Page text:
Bullies play tricks and wield weapons so they can dominate and win. If you’ve been on the wrong end of their blame/shame, insult barrage, or public humiliation games, you know how conniving a bully can be.
The good news? – When you know the bully’s three favorite tricks, you can defeat them and claim victory.
Trick #1: The blame/shame game
Bullies accuse you of their sins. Why does a bully explode in rage? – According to the bully, you made them do so by screwing up or challenging them. A bully trashes you to your boss or in front of others? How come? “It was your fault,” says the bully.
Bullies excel in projecting their shortcomings on their targets. If you’re the target, the bully may even lead you to wonder what you’ve done. Don’t. No one deserves bullying. If you let a bully convince you that you’re the problem, you allow the bully off the hook. Instead, learn to view the bully’s blame/shame game as projectile bully vomit. Let it rest at the feet of your bully.
Trick #2: The insult barrage game
Bullies attack with a barrage of caustic comments, chipping away at your and other targets’ confidence. Even if you initially deflect the first insult, enough insults can twist you in emotional and mental knots. Soon, you’re exhausted, increasingly less prepared to handle the next onslaught.
Learn to greet a bully’s attacks with a game face and then douse them with reality or a prepared arsenal of antidote statements. Creating a game face becomes critical because your facial reaction, whether you turn white or blush, and your stammering or flustered look, reward the bully. A look as if you can’t believe the bully would have said something so stupid denies the bully their desired outcome.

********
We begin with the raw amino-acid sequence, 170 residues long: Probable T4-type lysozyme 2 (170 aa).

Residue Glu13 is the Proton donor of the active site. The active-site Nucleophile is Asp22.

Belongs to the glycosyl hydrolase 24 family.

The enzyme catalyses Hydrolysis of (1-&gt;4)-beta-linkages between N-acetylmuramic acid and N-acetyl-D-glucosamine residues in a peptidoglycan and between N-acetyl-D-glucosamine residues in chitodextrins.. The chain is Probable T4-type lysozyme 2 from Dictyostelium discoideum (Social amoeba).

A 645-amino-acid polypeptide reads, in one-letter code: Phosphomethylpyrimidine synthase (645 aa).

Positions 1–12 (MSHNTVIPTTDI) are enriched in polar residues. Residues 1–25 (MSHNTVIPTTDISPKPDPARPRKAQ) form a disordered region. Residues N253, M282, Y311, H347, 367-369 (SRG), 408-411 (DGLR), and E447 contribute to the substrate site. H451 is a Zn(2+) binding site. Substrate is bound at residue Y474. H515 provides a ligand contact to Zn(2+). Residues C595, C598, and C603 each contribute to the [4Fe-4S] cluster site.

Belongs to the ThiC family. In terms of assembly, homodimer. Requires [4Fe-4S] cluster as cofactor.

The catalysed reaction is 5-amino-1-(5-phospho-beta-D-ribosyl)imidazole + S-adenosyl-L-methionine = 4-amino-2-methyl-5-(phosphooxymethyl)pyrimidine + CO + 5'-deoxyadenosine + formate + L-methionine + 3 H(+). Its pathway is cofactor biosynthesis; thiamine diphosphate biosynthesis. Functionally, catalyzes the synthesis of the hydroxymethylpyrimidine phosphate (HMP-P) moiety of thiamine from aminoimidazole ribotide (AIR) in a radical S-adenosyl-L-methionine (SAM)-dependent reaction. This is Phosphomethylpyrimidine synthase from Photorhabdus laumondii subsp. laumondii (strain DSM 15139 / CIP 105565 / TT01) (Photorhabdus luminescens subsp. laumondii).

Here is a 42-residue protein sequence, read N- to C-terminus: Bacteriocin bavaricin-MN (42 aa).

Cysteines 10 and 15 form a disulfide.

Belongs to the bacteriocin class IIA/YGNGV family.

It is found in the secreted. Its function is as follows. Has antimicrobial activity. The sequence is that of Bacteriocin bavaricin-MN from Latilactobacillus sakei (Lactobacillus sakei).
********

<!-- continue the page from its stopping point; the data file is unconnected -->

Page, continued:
So you don’t need to think on the spot, pulling from your tool kit of prepared statements such as “Pardon me?” “Give it a rest,” and “Is that the best you can come up with?” tell the bully their tricks have no traction with you.
Trick #3: Trapping you through public humiliation
Bullies know they can humiliate you and other targets by publicly accosting you. Don’t allow the pressure of watching eyes freeze you into immobility or foot-sweep you into reacting.
Instead, realize you can turn the situation on your bully, allowing those watching to witness a failed bullying attempt or at the least to see the bully for who and what he is. Train yourself to ask “is that the best you can do?” or “does it make you feel good to try to make me feel bad?” when a bully accosts you in public. While others look on in surprise, you’ll see your bully scramble to retake control.
Has a bully played a trick on you? Don’t play by the bully’s rules and you can claim victory.
If you like this post, you might enjoy “The Eight Most Common Bully Traps and How to Avoid Them,” p. 69-83, Beating the Workplace Bully.
© 2020, Lynne Curry
Lynne Curry is the author of “Beating the Workplace Bully” (AMACOM, 2016) and “Solutions” (both books are rated 4.8 out of 5 stars on Amazon.com). Send your questions to her at firstname.lastname@example.org or follow her on twitter @lynnecurry10.